Tags

Type your tag names separated by a space and hit enter

Nonalcoholic fatty liver disease: a challenge for pediatricians.
Int J Obes (Lond). 2010 Oct; 34(10):1451-67.IJ

Abstract

BACKGROUND

Nonalcoholic fatty liver disease (NAFLD) is the most common cause of pediatric liver disease. Its prevalence is related to the growing epidemic in childhood obesity during the past decades. At present, NAFLD and nonalcoholic steatohepatitis (NASH) are increasingly recognized worldwide. In spite of alarming trend in the epidemiology in pediatric field and growing risk of end stage liver disease, there is no significant advance in its diagnosis and treatment.

AIM

To provide a detailed review for diagnosis and management of NAFLD and NASH.

METHODS

By using Pubmed to find review articles and relevant research.

RESULTS

The prevalence ranges from at least 3% in children overall to about 50% in obese children. The noninvasive biomarkers can be used to identify NAFLD/NASH patients. Diagnostic criteria based on biochemical and immunological indicators in the high-risk group of children could prevent about half of cases from receiving an invasive test. The pharmacological and surgical interventions have shown a growing role in pediatric NAFLD. Novel treatment modalities, such as probiotics, have hardly been studied.

CONCLUSION

Early diagnosis by using noninvasive screening methods in high-risk groups is the most effective strategy against the NAFLD. The biology of early growth and development, including hepatic metabolism, may hold the key to pediatric NAFLD. Prevention of overweight children and childhood obesity is undoubtedly the best strategy for treating NAFLD.

Authors+Show Affiliations

Division of Pediatric Nutrition and Prevention, Department of Pediatrics, Medical University of Vienna, Vienna, Austria. kurt.widhalm@meduniwien.ac.atNo affiliation info available

Pub Type(s)

Journal Article
Review

Language

eng

PubMed ID

20838401

Citation

Widhalm, K, and E Ghods. "Nonalcoholic Fatty Liver Disease: a Challenge for Pediatricians." International Journal of Obesity (2005), vol. 34, no. 10, 2010, pp. 1451-67.
Widhalm K, Ghods E. Nonalcoholic fatty liver disease: a challenge for pediatricians. Int J Obes (Lond). 2010;34(10):1451-67.
Widhalm, K., & Ghods, E. (2010). Nonalcoholic fatty liver disease: a challenge for pediatricians. International Journal of Obesity (2005), 34(10), 1451-67. https://doi.org/10.1038/ijo.2010.185
Widhalm K, Ghods E. Nonalcoholic Fatty Liver Disease: a Challenge for Pediatricians. Int J Obes (Lond). 2010;34(10):1451-67. PubMed PMID: 20838401.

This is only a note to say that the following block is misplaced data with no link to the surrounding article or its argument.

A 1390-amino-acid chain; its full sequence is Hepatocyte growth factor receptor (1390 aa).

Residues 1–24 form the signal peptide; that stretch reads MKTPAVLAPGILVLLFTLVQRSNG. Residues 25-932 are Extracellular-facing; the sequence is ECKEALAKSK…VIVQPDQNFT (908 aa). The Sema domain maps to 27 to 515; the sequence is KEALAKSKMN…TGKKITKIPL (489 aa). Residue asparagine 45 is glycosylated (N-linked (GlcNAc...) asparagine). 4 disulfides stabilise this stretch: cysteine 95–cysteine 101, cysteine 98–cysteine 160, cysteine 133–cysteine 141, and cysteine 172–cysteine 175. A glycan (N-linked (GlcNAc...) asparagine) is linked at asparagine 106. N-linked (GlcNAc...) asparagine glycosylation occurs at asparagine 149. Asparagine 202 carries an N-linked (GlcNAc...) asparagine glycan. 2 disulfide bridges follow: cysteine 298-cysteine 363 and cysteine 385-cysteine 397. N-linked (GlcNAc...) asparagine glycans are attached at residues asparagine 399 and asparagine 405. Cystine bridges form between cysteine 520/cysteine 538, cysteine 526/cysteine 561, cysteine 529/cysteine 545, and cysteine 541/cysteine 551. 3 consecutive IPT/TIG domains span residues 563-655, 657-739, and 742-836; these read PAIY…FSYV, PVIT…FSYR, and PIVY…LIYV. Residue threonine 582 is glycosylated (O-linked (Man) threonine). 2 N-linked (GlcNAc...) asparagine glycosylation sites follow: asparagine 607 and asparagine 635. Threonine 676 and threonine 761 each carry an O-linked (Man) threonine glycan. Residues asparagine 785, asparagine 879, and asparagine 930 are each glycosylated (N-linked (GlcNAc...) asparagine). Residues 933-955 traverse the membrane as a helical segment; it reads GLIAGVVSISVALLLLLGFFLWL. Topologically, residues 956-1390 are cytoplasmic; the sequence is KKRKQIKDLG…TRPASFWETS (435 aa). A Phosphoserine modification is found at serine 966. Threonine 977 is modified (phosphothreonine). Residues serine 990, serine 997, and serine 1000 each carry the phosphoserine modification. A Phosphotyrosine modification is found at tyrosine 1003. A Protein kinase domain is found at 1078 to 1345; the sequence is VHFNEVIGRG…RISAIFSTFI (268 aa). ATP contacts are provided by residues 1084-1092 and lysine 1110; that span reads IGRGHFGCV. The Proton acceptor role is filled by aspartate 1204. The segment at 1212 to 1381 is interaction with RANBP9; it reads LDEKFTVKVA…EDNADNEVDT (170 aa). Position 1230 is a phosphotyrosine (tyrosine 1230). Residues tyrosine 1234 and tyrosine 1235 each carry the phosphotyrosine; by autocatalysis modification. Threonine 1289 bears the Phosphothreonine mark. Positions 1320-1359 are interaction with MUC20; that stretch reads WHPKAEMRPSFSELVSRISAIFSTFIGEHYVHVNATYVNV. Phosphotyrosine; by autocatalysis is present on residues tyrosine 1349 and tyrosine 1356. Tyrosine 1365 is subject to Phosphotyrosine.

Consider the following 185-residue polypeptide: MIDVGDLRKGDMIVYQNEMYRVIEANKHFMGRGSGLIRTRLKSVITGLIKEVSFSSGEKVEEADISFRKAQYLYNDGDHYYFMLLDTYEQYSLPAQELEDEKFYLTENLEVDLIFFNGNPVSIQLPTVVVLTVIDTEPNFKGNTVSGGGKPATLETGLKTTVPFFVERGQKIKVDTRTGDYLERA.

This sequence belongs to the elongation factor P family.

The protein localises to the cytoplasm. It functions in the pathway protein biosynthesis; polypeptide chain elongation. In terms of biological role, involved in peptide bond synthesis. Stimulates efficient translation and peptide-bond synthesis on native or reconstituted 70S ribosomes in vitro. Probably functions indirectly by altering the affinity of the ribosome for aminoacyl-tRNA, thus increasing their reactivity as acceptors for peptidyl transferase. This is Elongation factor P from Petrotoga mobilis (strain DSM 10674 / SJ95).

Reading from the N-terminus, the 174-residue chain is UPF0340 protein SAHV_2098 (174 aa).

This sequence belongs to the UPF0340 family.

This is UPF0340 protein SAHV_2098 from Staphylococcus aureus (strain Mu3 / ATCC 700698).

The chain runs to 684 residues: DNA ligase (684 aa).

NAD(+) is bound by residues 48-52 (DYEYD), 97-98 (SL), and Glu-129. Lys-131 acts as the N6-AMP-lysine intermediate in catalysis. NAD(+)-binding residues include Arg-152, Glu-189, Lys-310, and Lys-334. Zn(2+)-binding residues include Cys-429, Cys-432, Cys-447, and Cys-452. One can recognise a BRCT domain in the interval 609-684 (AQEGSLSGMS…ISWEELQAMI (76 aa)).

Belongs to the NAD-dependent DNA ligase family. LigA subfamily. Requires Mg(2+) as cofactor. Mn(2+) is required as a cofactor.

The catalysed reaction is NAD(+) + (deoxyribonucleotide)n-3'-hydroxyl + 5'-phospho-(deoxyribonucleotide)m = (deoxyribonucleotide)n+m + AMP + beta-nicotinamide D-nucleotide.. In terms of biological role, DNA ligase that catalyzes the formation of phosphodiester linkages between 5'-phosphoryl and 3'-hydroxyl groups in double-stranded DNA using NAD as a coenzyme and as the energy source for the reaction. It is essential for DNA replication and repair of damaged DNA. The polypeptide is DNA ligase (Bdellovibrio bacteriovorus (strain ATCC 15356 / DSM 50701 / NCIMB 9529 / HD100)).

* Article titles in AMA citation format should be in sentence-case
TY - JOUR T1 - Nonalcoholic fatty liver disease: a challenge for pediatricians. AU - Widhalm,K, AU - Ghods,E, Y1 - 2010/09/14/ PY - 2010/9/15/entrez PY - 2010/9/15/pubmed PY - 2011/3/11/medline SP - 1451 EP - 67 JF - International journal of obesity (2005) JO - Int J Obes (Lond) VL - 34 IS - 10 N2 - BACKGROUND: Nonalcoholic fatty liver disease (NAFLD) is the most common cause of pediatric liver disease. Its prevalence is related to the growing epidemic in childhood obesity during the past decades. At present, NAFLD and nonalcoholic steatohepatitis (NASH) are increasingly recognized worldwide. In spite of alarming trend in the epidemiology in pediatric field and growing risk of end stage liver disease, there is no significant advance in its diagnosis and treatment. AIM: To provide a detailed review for diagnosis and management of NAFLD and NASH. METHODS: By using Pubmed to find review articles and relevant research. RESULTS: The prevalence ranges from at least 3% in children overall to about 50% in obese children. The noninvasive biomarkers can be used to identify NAFLD/NASH patients. Diagnostic criteria based on biochemical and immunological indicators in the high-risk group of children could prevent about half of cases from receiving an invasive test. The pharmacological and surgical interventions have shown a growing role in pediatric NAFLD. Novel treatment modalities, such as probiotics, have hardly been studied. CONCLUSION: Early diagnosis by using noninvasive screening methods in high-risk groups is the most effective strategy against the NAFLD. The biology of early growth and development, including hepatic metabolism, may hold the key to pediatric NAFLD. Prevention of overweight children and childhood obesity is undoubtedly the best strategy for treating NAFLD. SN - 1476-5497 UR - https://www.unboundmedicine.com/medline/citation/20838401/Nonalcoholic_fatty_liver_disease:_a_challenge_for_pediatricians_ L2 - http://dx.doi.org/10.1038/ijo.2010.185 DB - PRIME DP - Unbound Medicine ER -